Forrest actually said this over on Richard Saunier’s blog: “The Treasure chest full of gold and precious jewels is more than 66,000 links north of Santa Fe.” and we know that a link is 1/100th of a chain and a chain is 66 feet. So:

100 links = 1 chain
66,000 links = 660 chains (66,000 ÷ 100)
1 chain = 66 feet
660 chains = 43560 feet (660 x 66) = 8.25 miles


1. Special place to Forrest

2. Trout related…probably a trout stream or near a trout stream

3. Beautiful place

4. In the mountains North of Santa Fe

5. In a place where it will stay for a thousand years if no one finds it

6. Not on private or tribal land


Start Glacier Gorge Trailhead, CO, warm water halts when frozen as in Glacier
The trailhead is put in below BROWN bear lake, which also has BROWN trout
Mt MEEKer is to the south, second highest summit in Rocky National Park
The waters high i think is the trail heading to Lake Haiyaha feed by Chaos creek,
There is an old ‘Fire Trail’ that cuts to The Lock, and comes out just east of the major junctions of lake haiyaha trail, glacier gorge trail, and the lock trails.
The fire trail is not used as often, Fire as in BLAZE.


Browns park in NW Colorado is situated near cold springs. Cold springs would be where the warm water ends. If you put in below the home of Brown, you would be putting your raft in below Browns Park on the Green River. If you traveled down stream, and did not leave and go towards Meeker, just east of Browns Park, you would end up going through The Gates of Ladore(rapids) High water and heavy loads. As you travel through the Gates, there was a forest fire a couple of years ago (Blaze). Your effort will be worth the cold… The Green River is cold when you get wet in the rapids. Along this stretch of the river, there numerous cliff outcroppings where there are numerous trees. An excellent place to hide a treasure chest.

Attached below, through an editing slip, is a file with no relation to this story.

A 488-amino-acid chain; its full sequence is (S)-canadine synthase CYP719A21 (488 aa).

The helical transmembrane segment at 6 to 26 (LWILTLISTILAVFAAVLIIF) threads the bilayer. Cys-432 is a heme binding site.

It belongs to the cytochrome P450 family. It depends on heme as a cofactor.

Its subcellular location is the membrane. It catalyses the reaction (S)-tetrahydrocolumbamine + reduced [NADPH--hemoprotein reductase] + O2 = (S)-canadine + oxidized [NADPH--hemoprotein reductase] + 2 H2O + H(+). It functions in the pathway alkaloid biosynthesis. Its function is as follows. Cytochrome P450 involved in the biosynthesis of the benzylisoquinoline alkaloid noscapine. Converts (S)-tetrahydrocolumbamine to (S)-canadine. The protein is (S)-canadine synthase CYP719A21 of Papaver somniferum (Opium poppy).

Fur trapper Robert Newell lamented the fact that the mountain men were becoming horse thieves and robbers. Summarizing the feelings of old mountain men toward the demise of the fur trade and the new lawless breed, Newell told Joe Meek, “We are done with this life in the mountains—done with wading in beaver dams and freezing or starving alternately—done with Indian trading and Indian fighting. The fur trade is dead in the Rocky Mountains, and it is no place for us now. . .What do you say, Meek? ( No place for the Meek) Browns Hole (Browns Park)


There is another story about Joe Meek…when he was lost in winter and came across the Yellowstone Plateau. Possibly the first white guy to see the place. Later in life he recounted that experience. He wrote: “The whole country… was smoking with the vapor from boiling springs, and burning with gasses, issuing from small craters, each of which was emitting a sharp whistling sound… like that place the old Methodist preacher used to threaten me with… But the warmth of the place was most delightful, after the freezing cold of the mountains; so if it was hell, it was a more agreeable climate than I had been in for some time.” What tough guys those trappers must have been.